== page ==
The reported rod catch in 2012 was very similar to that in 2011 and was 95% of the previous 5-year average.
It should be noted, however, that annual changes in catch are not a simple reflection of changes in the underlying numbers of fish returning to Scottish waters. Both catch size and the allocation of catch among fishing methods may be influenced by many factors, particularly fishing effort and river flows. Thus, when inferring the status of stocks from catch data, it is important to consider trends over a number of years as well as focussing on catch levels for the most recent year.
The decline in net fisheries and in the numbers of salmon returning to home waters
Both fixed engine and net & coble fisheries have experienced considerable decline over the period since 1952 and catch and effort in both fisheries remain at historically low levels.
Marine survival of salmon has declined substantially over the period covered by the catch statistics. This phenomenon is not unique to Scotland and similar declines have been detected in a number of monitored sites on both sides of the North Atlantic.
The numbers of salmon entering rivers appear to have increased
In contrast to the net fisheries, the rod and line catch has increased since 1952, when records began. Assuming no trends in exploitation rates (the percentage of available fish capture) over time, the catches provide insights into the status of salmon stocks.
Declines in the marine survival of salmon have led to lower numbers returning to the Scottish coast over much of the time series. Reductions in the netting industry over this period allowed a greater proportion of these fish to enter rivers, however, resulting in an increase in the numbers of fish available to the rod fisheries and escaping to spawn. The decline in the netting industry thus acted as a buffer for the rod fishery as marine survival declined.
Net catches are now around 5% or less of those taken in the past and have remained at this level for the last decade while annual rod catches have continued to increase. In small part, an increase in rod catch would be expected as catch-and-release has increased. However, observations of salmon numbers at Marine Scotland monitoring sites suggest that overall marine survival of Scottish salmon has now stabilised or is increasing.
The number of salmon escaping to spawn is an important factor in determining whether sufficient eggs have been deposited to use the rearing habitat fully and hence maximise subsequent smolt production. However, it is not just the number but also the size and condition of salmon that determines the total numbers and also, perhaps, quality of eggs deposited. Monitoring work indicates a decline in both the size and condition of salmon returning to Scottish waters which may act to reduce the average numbers of eggs carried by individuals.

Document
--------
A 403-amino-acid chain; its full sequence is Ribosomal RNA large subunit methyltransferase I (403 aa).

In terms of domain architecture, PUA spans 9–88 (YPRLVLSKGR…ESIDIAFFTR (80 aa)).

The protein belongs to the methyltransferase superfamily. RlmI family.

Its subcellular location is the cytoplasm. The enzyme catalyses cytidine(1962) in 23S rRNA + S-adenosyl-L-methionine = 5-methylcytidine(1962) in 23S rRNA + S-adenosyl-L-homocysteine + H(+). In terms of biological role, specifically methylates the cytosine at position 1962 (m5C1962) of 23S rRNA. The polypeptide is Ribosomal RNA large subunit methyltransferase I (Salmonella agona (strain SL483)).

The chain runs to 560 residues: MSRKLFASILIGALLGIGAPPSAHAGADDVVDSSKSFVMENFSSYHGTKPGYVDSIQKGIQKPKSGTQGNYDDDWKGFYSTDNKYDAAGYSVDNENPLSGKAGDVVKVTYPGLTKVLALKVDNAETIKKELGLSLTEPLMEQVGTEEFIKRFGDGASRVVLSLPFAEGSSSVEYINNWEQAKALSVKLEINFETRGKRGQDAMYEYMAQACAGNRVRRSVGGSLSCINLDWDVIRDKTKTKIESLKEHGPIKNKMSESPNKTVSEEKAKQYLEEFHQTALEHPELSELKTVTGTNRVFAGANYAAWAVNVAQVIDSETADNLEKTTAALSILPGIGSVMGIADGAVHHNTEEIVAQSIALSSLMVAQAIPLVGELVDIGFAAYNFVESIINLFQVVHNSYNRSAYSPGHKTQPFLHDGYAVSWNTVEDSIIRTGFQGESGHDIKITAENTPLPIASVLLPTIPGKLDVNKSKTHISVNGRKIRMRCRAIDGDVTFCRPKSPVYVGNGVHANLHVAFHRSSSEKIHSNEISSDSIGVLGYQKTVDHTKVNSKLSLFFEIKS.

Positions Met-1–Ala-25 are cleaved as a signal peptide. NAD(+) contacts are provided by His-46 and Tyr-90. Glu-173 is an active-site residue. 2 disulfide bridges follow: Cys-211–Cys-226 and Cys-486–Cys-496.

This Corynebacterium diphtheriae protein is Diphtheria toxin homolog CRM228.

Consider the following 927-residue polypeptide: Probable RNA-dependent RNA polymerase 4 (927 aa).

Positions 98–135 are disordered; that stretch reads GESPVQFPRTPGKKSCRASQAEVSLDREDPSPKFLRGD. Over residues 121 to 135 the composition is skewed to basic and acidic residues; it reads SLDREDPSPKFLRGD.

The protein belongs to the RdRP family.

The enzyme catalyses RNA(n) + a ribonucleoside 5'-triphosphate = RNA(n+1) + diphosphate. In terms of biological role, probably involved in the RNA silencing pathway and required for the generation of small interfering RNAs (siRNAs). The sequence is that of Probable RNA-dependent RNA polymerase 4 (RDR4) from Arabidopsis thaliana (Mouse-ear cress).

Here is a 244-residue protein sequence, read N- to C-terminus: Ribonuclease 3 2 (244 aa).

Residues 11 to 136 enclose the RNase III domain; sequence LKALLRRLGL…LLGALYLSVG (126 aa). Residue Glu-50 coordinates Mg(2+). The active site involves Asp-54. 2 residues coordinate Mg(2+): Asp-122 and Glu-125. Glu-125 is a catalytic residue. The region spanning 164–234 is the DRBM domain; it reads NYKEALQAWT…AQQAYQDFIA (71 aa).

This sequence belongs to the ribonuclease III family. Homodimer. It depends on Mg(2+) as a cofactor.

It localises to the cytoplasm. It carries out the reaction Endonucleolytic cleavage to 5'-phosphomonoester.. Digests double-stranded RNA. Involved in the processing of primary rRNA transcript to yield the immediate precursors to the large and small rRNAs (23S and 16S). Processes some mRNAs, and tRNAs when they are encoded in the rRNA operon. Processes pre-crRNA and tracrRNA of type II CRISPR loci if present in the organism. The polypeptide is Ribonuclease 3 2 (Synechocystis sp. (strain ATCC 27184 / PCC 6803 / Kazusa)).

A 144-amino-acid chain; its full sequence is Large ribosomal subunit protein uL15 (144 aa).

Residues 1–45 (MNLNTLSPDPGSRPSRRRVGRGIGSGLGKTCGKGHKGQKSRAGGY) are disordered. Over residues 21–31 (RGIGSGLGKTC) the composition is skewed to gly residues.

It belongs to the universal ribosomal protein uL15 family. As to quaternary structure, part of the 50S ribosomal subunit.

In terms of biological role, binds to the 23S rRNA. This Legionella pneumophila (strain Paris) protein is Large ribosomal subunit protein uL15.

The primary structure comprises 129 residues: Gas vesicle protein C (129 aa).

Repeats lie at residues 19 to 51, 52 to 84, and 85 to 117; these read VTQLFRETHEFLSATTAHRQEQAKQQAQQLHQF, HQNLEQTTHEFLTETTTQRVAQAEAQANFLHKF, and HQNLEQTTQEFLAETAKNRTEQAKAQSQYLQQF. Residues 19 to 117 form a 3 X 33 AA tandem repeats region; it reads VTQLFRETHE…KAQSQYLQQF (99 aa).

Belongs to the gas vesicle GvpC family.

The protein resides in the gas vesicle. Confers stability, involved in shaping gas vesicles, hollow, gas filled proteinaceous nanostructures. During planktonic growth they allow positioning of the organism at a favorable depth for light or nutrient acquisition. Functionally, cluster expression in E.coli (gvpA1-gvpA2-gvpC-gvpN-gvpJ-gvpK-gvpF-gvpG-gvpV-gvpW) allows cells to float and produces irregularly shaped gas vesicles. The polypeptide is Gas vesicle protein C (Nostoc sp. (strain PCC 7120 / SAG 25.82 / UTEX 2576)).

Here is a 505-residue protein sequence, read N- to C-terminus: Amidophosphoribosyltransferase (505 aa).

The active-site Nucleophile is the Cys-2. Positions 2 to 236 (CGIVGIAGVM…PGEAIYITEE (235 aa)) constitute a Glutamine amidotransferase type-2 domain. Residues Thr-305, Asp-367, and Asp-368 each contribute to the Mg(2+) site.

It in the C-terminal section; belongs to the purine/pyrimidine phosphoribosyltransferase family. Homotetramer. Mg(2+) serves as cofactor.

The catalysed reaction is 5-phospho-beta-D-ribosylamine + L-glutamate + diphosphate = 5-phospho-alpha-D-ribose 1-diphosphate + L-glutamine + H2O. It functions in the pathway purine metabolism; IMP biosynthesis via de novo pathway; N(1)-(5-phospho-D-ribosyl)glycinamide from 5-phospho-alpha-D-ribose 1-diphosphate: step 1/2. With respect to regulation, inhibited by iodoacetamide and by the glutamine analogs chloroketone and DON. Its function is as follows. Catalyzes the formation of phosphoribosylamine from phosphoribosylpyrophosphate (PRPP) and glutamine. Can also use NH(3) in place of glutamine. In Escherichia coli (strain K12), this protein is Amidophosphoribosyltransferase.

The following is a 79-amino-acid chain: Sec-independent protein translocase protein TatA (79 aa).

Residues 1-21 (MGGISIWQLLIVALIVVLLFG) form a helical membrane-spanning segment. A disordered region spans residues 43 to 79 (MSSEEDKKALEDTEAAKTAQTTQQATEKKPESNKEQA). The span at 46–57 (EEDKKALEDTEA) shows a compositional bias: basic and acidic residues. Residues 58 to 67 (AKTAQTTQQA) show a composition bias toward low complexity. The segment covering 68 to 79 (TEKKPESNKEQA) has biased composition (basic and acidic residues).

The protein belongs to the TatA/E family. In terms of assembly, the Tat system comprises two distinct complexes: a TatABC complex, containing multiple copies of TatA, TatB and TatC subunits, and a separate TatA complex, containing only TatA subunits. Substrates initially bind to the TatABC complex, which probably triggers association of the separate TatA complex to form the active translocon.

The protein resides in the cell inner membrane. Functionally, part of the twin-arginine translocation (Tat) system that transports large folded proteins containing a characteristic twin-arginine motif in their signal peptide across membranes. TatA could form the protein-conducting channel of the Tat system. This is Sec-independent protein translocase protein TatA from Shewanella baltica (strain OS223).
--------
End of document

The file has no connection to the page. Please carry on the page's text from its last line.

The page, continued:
Trends in abundance vary among stock components
There are clear differences in trends of catches of individual stock components over the time period that these stocks have been monitored. Thus, although rod catch as a whole has increased over the time series, the numbers of spring salmon in the catch have generally declined since the 1950s, and although spring salmon catch has stabilised in recent years, it remains at a historically low level.
Thus interpretation of catch information at finer geographic scales ( e.g. particular components of the returning stock) may lead to interpretations of stock status which differ from an assessment based on total annual catch.
Topic sheet no. 67 explains how we collect the catch statistics and is available for download at http://www.scotland.gov.uk/Topics/marine/science/Publications/TopicSheets/tslist
Summary data for the 2012 fishing season are available for download at http://www.scotland.gov.uk/Topics/marine/science/Publications/stats/SalmonSeaTroutCatches
The data provided for download are the best available at the time of publication. Our records are amended when further information is provided and the most accurate historical data may be obtained directly from us.
If you have a specific request for Scottish salmon and sea trout fishery information, please contact us directly at firstname.lastname@example.org
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